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Kyrgyzstan: Looking For Ways to Avoid Hydropower Debt

Authorities in Kyrgyzstan are hunting for an excuse not to pay back a Russian state energy company the $40 million or so it spent on building a hydroelectric power plant that never got completed. 

That inevitably means that they will find one.

Last week, a commission led by member of parliament and former justice minister Almanbet Shykmamatov toured the abandoned complex serving the Upper Naryn hydro plants that Kyrgyzstan and Russia agreed to build in 2012. 

If the commission is to be believed, there was plenty of funny business involved in tenders for the failed project, which was led by troubled energy giant RusHydro. Parliament in Kyrgyzstan last month voted to scrap the $727 million deal in addition to an even bigger deal for a separate hydro plant built by Moscow's Inter RAO company, citing lack of progress.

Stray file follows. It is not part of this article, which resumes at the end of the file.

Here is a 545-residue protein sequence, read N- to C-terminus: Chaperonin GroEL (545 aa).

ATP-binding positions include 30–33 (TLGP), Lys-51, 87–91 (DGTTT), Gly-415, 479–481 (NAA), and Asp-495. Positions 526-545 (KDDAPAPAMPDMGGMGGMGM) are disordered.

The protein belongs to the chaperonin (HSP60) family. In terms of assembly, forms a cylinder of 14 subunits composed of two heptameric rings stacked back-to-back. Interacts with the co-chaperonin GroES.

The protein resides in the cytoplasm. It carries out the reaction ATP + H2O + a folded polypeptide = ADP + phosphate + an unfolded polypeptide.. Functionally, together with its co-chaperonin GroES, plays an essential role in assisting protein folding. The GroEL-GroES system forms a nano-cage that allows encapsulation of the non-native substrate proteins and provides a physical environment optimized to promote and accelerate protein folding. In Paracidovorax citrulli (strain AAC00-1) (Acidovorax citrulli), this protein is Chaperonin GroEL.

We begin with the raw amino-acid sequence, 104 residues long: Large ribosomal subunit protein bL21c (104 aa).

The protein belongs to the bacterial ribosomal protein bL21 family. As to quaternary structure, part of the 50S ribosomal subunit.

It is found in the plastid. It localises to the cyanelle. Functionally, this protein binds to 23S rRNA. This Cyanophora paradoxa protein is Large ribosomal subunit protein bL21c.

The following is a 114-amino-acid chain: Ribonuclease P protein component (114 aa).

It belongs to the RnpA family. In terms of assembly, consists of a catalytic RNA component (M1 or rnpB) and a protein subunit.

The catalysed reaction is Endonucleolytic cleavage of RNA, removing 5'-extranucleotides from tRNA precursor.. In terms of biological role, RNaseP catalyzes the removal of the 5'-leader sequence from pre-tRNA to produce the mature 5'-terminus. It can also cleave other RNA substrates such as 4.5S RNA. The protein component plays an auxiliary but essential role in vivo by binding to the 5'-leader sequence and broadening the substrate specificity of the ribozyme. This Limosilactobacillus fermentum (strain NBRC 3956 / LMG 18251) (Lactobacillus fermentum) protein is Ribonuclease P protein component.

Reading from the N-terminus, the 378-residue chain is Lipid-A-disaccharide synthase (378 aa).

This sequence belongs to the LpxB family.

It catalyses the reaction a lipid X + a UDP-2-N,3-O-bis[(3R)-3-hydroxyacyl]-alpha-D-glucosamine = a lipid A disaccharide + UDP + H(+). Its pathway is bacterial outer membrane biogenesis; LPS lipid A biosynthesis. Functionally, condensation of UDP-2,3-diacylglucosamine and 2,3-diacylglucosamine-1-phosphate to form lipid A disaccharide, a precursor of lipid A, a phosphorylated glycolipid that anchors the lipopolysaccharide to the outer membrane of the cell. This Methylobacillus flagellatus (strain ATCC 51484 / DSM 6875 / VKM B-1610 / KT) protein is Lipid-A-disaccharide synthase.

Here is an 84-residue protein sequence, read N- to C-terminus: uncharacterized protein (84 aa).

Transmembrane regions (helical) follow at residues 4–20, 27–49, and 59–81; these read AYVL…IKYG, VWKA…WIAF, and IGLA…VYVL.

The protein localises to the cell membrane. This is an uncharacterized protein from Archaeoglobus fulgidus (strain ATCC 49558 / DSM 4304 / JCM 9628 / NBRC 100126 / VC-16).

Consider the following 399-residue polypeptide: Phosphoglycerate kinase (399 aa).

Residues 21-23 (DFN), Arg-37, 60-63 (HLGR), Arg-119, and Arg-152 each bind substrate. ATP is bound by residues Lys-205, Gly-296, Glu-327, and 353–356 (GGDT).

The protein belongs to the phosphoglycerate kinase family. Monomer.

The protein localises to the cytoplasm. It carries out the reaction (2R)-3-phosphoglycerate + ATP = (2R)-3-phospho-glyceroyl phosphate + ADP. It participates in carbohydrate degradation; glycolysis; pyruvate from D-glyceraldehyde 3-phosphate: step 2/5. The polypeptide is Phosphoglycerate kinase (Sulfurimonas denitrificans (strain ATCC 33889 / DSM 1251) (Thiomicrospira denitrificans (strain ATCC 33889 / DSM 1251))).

One nugget Shykmamatov’s commission has unearthed is that a company that performed the $250,000 environmental audit for the power plant — Chui Ecological Laboratory — was registered to the wife of an employee of the state environmental agency at the time it won the tender.

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Kyrgyzstan: Looking For Ways to Avoid Hydropower Debt

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